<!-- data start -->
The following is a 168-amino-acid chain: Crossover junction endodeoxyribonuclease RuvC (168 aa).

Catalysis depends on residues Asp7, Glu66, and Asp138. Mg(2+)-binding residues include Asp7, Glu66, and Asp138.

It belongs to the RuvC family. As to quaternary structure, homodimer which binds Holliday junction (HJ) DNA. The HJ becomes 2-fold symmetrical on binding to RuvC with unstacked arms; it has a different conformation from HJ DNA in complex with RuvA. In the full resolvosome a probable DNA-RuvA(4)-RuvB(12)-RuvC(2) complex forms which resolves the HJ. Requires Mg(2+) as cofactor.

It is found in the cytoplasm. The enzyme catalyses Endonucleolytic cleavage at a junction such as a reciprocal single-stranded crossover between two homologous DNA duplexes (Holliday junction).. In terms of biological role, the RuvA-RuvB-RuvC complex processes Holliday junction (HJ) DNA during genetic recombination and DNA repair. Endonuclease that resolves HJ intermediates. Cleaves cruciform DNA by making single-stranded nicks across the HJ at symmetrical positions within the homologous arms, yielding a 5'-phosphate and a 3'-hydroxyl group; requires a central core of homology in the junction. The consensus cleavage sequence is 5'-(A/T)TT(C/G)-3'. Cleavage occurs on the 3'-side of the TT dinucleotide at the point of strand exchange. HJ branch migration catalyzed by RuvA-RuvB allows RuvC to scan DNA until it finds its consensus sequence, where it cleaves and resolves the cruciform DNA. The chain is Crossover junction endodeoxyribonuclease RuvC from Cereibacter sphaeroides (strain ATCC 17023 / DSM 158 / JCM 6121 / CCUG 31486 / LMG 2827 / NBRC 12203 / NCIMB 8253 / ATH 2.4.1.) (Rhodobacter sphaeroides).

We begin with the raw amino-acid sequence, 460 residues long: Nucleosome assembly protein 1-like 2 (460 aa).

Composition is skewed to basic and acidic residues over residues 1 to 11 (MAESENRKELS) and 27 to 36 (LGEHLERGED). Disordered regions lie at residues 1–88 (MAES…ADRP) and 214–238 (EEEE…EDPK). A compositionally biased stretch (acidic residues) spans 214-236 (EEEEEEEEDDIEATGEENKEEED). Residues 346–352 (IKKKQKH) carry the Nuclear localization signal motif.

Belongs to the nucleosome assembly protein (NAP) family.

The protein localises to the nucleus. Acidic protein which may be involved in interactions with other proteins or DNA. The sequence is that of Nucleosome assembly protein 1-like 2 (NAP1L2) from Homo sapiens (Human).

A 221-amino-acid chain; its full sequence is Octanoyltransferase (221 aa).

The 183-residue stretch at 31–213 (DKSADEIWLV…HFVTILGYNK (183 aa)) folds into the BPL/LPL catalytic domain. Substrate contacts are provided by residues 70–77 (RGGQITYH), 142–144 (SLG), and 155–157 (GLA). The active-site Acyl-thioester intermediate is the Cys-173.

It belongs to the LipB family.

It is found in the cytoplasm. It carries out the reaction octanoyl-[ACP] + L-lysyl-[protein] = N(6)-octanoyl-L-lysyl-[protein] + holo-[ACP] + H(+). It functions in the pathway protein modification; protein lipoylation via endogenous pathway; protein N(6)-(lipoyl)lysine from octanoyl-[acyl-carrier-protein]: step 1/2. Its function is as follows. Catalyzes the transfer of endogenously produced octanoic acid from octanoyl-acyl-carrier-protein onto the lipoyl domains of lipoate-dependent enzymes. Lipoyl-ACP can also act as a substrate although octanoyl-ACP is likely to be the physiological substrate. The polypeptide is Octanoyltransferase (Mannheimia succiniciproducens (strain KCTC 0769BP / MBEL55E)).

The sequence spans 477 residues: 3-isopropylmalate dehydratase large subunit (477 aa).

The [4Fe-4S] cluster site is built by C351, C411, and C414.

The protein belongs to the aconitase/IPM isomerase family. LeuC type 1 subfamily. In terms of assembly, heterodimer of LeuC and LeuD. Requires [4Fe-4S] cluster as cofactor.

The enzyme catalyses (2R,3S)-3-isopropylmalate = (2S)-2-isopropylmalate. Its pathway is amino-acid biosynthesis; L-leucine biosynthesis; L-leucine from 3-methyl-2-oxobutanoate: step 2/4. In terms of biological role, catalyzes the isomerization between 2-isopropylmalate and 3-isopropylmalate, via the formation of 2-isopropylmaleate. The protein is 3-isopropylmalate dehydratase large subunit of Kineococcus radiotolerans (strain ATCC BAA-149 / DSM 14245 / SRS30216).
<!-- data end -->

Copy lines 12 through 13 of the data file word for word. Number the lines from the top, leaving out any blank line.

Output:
It is found in the cytoplasm. It carries out the reaction octanoyl-[ACP] + L-lysyl-[protein] = N(6)-octanoyl-L-lysyl-[protein] + holo-[ACP] + H(+). It functions in the pathway protein modification; protein lipoylation via endogenous pathway; protein N(6)-(lipoyl)lysine from octanoyl-[acyl-carrier-protein]: step 1/2. Its function is as follows. Catalyzes the transfer of endogenously produced octanoic acid from octanoyl-acyl-carrier-protein onto the lipoyl domains of lipoate-dependent enzymes. Lipoyl-ACP can also act as a substrate although octanoyl-ACP is likely to be the physiological substrate. The polypeptide is Octanoyltransferase (Mannheimia succiniciproducens (strain KCTC 0769BP / MBEL55E)).

The sequence spans 477 residues: 3-isopropylmalate dehydratase large subunit (477 aa).